"I think being an artist is about following your own way, and having the courage to be who you are and what you are. To have self-knowledge ... that deep, dark discovery of self, part of which is maturing, part of which is creating wholeness."
Joyce Wieland is legendary for her contribution to the development of contemporary visual arts in Canada. A self-described "cultural activist" she is best known for celebrating Canadian national identity and bringing forward feminist issues within the predominantly male art culture of the time. Initially a painter and filmmaker, she also used traditional women's media such as quilts and sewn collages. In her mind, the landscape and ecology of Canada was female. Issues of gender and nationality were interchangeable. Concern with the protection of Canadian confederation and gender issues would repeatedly surface in her quilts, films and assemblages.
Wieland was left in the care of an older brother and sister after the death of both of her parents. She took solace in drawing and creating comic strips. During her high-school years, she was encouraged to enroll in the visual art program. Later, work as a graphic designer and at an animation house provided her with techniques that would be used in future art production. In 1956, Wieland married the artist Michael Snow. Two years later, she had her first solo show and, by 1960, she was represented by Toronto's leading art dealer, Avrom Isaacs, of the Isaacs Gallery.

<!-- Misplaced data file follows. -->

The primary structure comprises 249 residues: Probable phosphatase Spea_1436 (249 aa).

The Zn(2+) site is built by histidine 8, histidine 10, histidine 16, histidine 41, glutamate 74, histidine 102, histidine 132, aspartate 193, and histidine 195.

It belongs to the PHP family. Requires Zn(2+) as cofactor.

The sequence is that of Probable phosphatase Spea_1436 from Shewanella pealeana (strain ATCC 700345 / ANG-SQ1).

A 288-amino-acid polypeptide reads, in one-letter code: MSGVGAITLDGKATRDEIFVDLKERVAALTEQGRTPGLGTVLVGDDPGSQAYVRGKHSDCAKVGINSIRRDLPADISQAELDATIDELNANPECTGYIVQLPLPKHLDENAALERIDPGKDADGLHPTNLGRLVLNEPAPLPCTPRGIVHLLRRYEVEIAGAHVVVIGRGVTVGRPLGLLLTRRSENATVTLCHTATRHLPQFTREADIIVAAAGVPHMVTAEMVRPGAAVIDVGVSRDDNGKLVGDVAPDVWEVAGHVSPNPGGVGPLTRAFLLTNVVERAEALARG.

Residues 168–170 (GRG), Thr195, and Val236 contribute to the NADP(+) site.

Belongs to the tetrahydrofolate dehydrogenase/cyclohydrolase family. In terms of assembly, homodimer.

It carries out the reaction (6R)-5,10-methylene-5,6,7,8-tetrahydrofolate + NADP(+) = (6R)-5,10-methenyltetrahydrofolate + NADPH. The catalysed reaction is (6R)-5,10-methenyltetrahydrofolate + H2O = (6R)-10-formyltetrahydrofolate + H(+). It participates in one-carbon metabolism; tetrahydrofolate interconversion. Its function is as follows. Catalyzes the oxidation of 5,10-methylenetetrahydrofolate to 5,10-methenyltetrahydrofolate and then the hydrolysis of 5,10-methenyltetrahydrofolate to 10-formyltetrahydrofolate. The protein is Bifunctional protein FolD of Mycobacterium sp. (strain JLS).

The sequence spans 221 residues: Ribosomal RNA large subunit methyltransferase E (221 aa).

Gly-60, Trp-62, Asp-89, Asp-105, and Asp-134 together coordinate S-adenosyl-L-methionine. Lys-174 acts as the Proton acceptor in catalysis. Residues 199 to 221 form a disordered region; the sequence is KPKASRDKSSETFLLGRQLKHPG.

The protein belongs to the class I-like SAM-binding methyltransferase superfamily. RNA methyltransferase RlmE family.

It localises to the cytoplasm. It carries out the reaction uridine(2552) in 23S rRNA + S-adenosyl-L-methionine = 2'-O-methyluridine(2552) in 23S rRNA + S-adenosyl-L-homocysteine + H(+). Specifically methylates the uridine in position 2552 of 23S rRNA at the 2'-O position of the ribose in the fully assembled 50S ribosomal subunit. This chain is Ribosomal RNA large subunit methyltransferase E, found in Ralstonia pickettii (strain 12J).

Wieland immersed herself in the New York art scene, relocating there with Snow in 1962. She turned to the underground filmmaking community. Most of her own films were made during her stay in the city and shown at local festivals.
Many of Wieland's ideas, including nationalism and feminism were formulated in New York during this time away from Canada. Cooling Room II (1964) shows the influence of American pop culture and filmmaking on her work. Alongside a toy airplane and an image of a sinking ship, a heart cut out of red material hangs to dry on a clothesline. A series of coffee cups with lipstick stains mark the passage of time. The predominance of red and white suggest an equation between heartbreak, disaster and the colours of the Canadian flag. Confedspread (1967), playfully composed of numerous sewn squares of colourful plastic and synthetic fillers, is Wieland's first attempt at using the quilt format as a vehicle of expression.
More quilts would follow: Reason Over Passion (1968) echoed the words of Pierre Trudeau. Her retrospective at the National Gallery in 1971 was its first ever for a woman artist. In it, she introduced ideas of artistic collaboration to the public by contracting groups of sewers to help make the quilts.
Joyce Wieland's prolific career lasted over thirty years and established her as an icon of Canadian art history. She is credited with introducing ideas and breaking conventions that contributed significantly to the development of contemporary art in Canada.